Of more lasting value is his article on "The Fetish Character of Music and the Regression of the Listeners" in the 1936 issue of the Institute's journal. Here Adorno makes the observation that the commercially oriented music industry manipulates the musical tastes of the listeners by seductive psychological methods. He points out how helplessly the listeners are seduced into accepting the arbitrary cuts and interruptions in radio broadcasting. He maintains that such cuts are made for commercial gains and at the expense of the integrity of the original composition and performance and in utter disregard for the intelligence of the listeners. This article is valuable because it contains his lines of arguments against the culture industry to be developed more fully in his later writings.

During his stay in the United States between 1937 and 1949 Adorno was engaged in a number of projects which the members of the Institute for Social Research conducted individually or collectively. Although Adorno was disappointed by the quantitative analysis of cultural phenomena which he undertook at Princeton, he played a leading role in a large collaborative project which resulted in the publication of the influential book Authoritarian Personality.

Toward the end of the war Adorno and Horkheimer wrote Dialectic of Enlightenment published in Amsterdam in 1947. Defining enlightenment as demythologizing, the authors trace the process of taming of nature in Western civilization. The main thrust of the argument is that in the name of enlightenment a technological civilization which sets humans apart from nature has been developed and that such a civilization has become a cause of dehumanization and regimentation in modern society. They contend that the notion of reason is accepted in that civilization mainly in the sense of instrument for controlling nature, and subsequently people, rather than in the sense of enhancing human dignity and originality. In the new edition of the book published in 1969, shortly before Adorno's death, the authors declare that the enlightenment led to positivism and the identification of intelligence with what is hostile to spirit (Geistfeindschaft).

Return to Germany

After World War II many members of the Frankfort School remained in the United States or in Great Britain, but Horkheimer and Adorno returned to Germany. They were expected to provide intellectual leadership for postwar Germany. Horkheimer accepted the position of the Rector of the Frankfurt University and invited Adorno to join him. Adorno returned to Germany in 1949 although he spent a year in the United States in 1952.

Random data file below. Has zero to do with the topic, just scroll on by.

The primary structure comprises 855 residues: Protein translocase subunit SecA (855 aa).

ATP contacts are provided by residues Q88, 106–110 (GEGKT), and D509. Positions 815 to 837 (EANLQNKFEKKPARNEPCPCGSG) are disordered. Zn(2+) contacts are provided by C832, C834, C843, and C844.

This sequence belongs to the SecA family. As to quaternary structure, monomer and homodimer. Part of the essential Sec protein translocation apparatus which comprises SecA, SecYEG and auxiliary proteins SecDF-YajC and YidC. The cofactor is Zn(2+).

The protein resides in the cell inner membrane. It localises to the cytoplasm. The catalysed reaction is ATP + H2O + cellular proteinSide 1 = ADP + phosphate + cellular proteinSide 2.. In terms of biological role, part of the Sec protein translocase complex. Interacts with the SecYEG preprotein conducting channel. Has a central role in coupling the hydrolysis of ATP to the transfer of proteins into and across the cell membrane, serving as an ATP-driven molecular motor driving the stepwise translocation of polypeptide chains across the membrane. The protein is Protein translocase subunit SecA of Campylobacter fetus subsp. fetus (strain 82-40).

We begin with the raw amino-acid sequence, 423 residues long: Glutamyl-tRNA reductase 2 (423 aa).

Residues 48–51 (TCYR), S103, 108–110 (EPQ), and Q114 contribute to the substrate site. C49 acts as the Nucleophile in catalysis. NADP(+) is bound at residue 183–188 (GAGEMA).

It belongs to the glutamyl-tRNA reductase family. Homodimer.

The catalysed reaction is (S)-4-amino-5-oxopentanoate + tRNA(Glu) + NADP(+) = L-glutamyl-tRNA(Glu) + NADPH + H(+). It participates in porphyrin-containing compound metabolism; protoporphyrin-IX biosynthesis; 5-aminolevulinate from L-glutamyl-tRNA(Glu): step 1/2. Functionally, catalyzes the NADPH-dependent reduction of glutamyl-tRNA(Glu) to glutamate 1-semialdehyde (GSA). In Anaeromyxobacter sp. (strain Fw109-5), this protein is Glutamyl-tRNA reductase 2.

Adorno lived up to what was expected of him by pouring out articles and books and by training a new generation of German scholars. His writings, voluminous as they were, however, did not contain many innovative ideas but rather restatement, in more elaborate forms and in a somewhat extravagant writing style, of the ideas which he had presented in his previous articles and books. But the true extent of his originality cannot be determined until the projected 23 volumes of his complete works are available.

In 1951 he published Minima Moralia: Reflections from Damaged Life consisting of articles which he wrote during the war. The most personal of his writings, the short essays in this book were written in an aphoristic style reminiscent of Arthur Schopenhauer and Friedrick Nietzsche. The purpose of the book is to examine how "objective forces" determine even the most intimate and immediate experience of an individual in contemporary society.

The Negative Dialectics, published in 1966, is a sustained polemic against the dream of philosophers from Aristotle to Hegel to construct philosophical systems enclosing coherently arranged propositions and proofs. One of the most terse statements in the book is "Bluntly put, closed systems are bound to fail." As this statement indicates, his aim in this book is to vindicate the vitality and intractability of reason.

Prisms, another major work published in 1967, contains essays on a wide range of topics from Thorstein Veblen to Franz Kafka. However, the main theme running throughout the book is the gradual decomposition of culture under the impact of instrumental reason. In this book and in Aesthetic Theory, his last major work unfinished at the time of his death in 1969 but edited and published posthumously, Adorno advances the thesis that the integrity of creative works lies in the autonomous acts of the artists who are at once submerged under and yet triumphant over social forces.